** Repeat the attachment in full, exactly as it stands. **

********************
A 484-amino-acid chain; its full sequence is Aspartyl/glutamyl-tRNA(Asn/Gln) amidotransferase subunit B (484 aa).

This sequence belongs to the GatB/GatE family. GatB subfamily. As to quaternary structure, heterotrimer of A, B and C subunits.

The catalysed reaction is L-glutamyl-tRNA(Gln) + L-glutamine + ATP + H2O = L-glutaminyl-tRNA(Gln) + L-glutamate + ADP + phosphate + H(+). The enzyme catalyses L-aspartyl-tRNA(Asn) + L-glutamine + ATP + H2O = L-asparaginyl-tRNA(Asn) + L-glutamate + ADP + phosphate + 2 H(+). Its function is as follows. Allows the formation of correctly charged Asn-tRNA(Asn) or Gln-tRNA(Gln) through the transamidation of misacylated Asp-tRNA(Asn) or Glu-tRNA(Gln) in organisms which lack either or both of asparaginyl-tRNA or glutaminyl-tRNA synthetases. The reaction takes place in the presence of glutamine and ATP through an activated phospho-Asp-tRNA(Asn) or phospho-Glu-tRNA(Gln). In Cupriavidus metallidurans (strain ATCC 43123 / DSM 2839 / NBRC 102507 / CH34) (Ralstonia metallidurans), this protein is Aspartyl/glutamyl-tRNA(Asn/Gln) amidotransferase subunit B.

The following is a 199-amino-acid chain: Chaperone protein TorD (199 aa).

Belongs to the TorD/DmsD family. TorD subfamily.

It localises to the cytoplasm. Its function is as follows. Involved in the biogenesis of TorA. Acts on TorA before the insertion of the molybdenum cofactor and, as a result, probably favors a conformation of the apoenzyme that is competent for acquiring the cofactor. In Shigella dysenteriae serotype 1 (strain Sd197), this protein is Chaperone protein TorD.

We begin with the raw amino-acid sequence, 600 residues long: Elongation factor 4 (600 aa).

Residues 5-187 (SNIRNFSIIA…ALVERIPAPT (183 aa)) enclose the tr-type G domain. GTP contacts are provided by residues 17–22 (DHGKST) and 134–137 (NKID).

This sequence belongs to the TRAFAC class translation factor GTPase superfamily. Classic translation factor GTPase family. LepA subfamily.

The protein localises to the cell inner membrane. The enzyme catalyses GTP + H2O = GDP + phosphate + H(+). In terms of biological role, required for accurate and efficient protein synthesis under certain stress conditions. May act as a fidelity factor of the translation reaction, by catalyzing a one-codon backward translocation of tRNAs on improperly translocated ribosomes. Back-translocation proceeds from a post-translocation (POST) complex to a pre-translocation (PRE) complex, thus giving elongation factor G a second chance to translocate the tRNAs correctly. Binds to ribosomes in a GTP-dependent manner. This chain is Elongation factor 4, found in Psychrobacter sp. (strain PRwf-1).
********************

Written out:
A 484-amino-acid chain; its full sequence is Aspartyl/glutamyl-tRNA(Asn/Gln) amidotransferase subunit B (484 aa).

This sequence belongs to the GatB/GatE family. GatB subfamily. As to quaternary structure, heterotrimer of A, B and C subunits.

The catalysed reaction is L-glutamyl-tRNA(Gln) + L-glutamine + ATP + H2O = L-glutaminyl-tRNA(Gln) + L-glutamate + ADP + phosphate + H(+). The enzyme catalyses L-aspartyl-tRNA(Asn) + L-glutamine + ATP + H2O = L-asparaginyl-tRNA(Asn) + L-glutamate + ADP + phosphate + 2 H(+). Its function is as follows. Allows the formation of correctly charged Asn-tRNA(Asn) or Gln-tRNA(Gln) through the transamidation of misacylated Asp-tRNA(Asn) or Glu-tRNA(Gln) in organisms which lack either or both of asparaginyl-tRNA or glutaminyl-tRNA synthetases. The reaction takes place in the presence of glutamine and ATP through an activated phospho-Asp-tRNA(Asn) or phospho-Glu-tRNA(Gln). In Cupriavidus metallidurans (strain ATCC 43123 / DSM 2839 / NBRC 102507 / CH34) (Ralstonia metallidurans), this protein is Aspartyl/glutamyl-tRNA(Asn/Gln) amidotransferase subunit B.

The following is a 199-amino-acid chain: Chaperone protein TorD (199 aa).

Belongs to the TorD/DmsD family. TorD subfamily.

It localises to the cytoplasm. Its function is as follows. Involved in the biogenesis of TorA. Acts on TorA before the insertion of the molybdenum cofactor and, as a result, probably favors a conformation of the apoenzyme that is competent for acquiring the cofactor. In Shigella dysenteriae serotype 1 (strain Sd197), this protein is Chaperone protein TorD.

We begin with the raw amino-acid sequence, 600 residues long: Elongation factor 4 (600 aa).

Residues 5-187 (SNIRNFSIIA…ALVERIPAPT (183 aa)) enclose the tr-type G domain. GTP contacts are provided by residues 17–22 (DHGKST) and 134–137 (NKID).

This sequence belongs to the TRAFAC class translation factor GTPase superfamily. Classic translation factor GTPase family. LepA subfamily.

The protein localises to the cell inner membrane. The enzyme catalyses GTP + H2O = GDP + phosphate + H(+). In terms of biological role, required for accurate and efficient protein synthesis under certain stress conditions. May act as a fidelity factor of the translation reaction, by catalyzing a one-codon backward translocation of tRNAs on improperly translocated ribosomes. Back-translocation proceeds from a post-translocation (POST) complex to a pre-translocation (PRE) complex, thus giving elongation factor G a second chance to translocate the tRNAs correctly. Binds to ribosomes in a GTP-dependent manner. This chain is Elongation factor 4, found in Psychrobacter sp. (strain PRwf-1).